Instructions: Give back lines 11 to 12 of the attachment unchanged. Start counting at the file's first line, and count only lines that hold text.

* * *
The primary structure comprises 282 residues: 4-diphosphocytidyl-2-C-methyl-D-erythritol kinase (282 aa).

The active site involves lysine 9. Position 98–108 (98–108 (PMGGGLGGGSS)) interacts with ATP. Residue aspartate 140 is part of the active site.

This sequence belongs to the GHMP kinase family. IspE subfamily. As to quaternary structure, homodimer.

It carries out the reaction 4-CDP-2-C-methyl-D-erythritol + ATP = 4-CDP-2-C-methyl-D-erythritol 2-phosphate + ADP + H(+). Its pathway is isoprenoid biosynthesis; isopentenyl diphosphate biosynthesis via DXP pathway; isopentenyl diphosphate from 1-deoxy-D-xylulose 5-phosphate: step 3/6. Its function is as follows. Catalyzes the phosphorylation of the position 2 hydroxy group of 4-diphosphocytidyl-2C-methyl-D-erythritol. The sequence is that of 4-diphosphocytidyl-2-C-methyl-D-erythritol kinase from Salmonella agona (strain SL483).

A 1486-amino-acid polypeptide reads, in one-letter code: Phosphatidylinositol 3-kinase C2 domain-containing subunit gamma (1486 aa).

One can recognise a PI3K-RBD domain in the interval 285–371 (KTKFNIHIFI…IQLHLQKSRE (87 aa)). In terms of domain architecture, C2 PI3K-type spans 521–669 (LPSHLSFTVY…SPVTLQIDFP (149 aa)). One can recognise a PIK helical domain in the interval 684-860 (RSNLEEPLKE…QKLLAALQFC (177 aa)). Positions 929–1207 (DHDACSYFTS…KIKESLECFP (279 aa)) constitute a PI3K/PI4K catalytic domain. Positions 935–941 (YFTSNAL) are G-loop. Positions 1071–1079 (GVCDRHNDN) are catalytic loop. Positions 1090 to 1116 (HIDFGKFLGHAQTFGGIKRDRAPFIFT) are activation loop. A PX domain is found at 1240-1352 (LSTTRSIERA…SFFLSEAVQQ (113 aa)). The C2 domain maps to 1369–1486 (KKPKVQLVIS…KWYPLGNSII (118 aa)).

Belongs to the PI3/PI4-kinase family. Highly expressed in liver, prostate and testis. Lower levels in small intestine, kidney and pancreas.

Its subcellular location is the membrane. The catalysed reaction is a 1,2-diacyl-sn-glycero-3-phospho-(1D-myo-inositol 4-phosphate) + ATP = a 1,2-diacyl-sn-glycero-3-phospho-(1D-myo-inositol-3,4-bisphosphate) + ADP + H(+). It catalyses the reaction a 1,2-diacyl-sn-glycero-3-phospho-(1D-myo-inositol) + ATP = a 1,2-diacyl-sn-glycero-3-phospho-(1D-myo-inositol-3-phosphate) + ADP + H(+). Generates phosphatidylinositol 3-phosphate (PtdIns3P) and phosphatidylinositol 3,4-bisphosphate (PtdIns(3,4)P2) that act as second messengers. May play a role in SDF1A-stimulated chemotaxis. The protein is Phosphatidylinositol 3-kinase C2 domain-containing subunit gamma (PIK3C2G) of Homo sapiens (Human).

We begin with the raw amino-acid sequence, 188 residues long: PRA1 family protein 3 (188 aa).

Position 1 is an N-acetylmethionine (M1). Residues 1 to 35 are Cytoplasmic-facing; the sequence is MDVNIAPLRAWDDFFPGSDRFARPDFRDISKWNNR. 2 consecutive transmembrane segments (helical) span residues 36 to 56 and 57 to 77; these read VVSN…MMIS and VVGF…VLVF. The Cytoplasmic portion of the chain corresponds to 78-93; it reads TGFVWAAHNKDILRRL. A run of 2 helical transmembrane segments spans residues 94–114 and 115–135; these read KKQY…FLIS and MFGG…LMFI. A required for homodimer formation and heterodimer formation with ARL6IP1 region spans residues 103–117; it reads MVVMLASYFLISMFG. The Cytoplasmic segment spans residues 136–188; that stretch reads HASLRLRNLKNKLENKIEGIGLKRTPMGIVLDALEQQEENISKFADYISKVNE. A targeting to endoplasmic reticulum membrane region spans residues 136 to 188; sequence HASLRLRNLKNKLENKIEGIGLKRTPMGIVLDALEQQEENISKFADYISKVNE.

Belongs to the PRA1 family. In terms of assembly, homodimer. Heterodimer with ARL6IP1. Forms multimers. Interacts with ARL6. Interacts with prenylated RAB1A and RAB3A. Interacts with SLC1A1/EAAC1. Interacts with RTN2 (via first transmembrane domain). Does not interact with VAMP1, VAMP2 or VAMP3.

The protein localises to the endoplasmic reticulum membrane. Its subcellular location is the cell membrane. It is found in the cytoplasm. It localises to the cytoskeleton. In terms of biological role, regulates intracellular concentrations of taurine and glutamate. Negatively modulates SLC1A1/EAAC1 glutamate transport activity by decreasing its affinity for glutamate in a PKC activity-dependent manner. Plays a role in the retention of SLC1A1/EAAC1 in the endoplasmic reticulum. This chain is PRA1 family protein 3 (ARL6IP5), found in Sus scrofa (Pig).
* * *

Belongs to the PRA1 family. In terms of assembly, homodimer. Heterodimer with ARL6IP1. Forms multimers. Interacts with ARL6. Interacts with prenylated RAB1A and RAB3A. Interacts with SLC1A1/EAAC1. Interacts with RTN2 (via first transmembrane domain). Does not interact with VAMP1, VAMP2 or VAMP3.

The protein localises to the endoplasmic reticulum membrane. Its subcellular location is the cell membrane. It is found in the cytoplasm. It localises to the cytoskeleton. In terms of biological role, regulates intracellular concentrations of taurine and glutamate. Negatively modulates SLC1A1/EAAC1 glutamate transport activity by decreasing its affinity for glutamate in a PKC activity-dependent manner. Plays a role in the retention of SLC1A1/EAAC1 in the endoplasmic reticulum. This chain is PRA1 family protein 3 (ARL6IP5), found in Sus scrofa (Pig).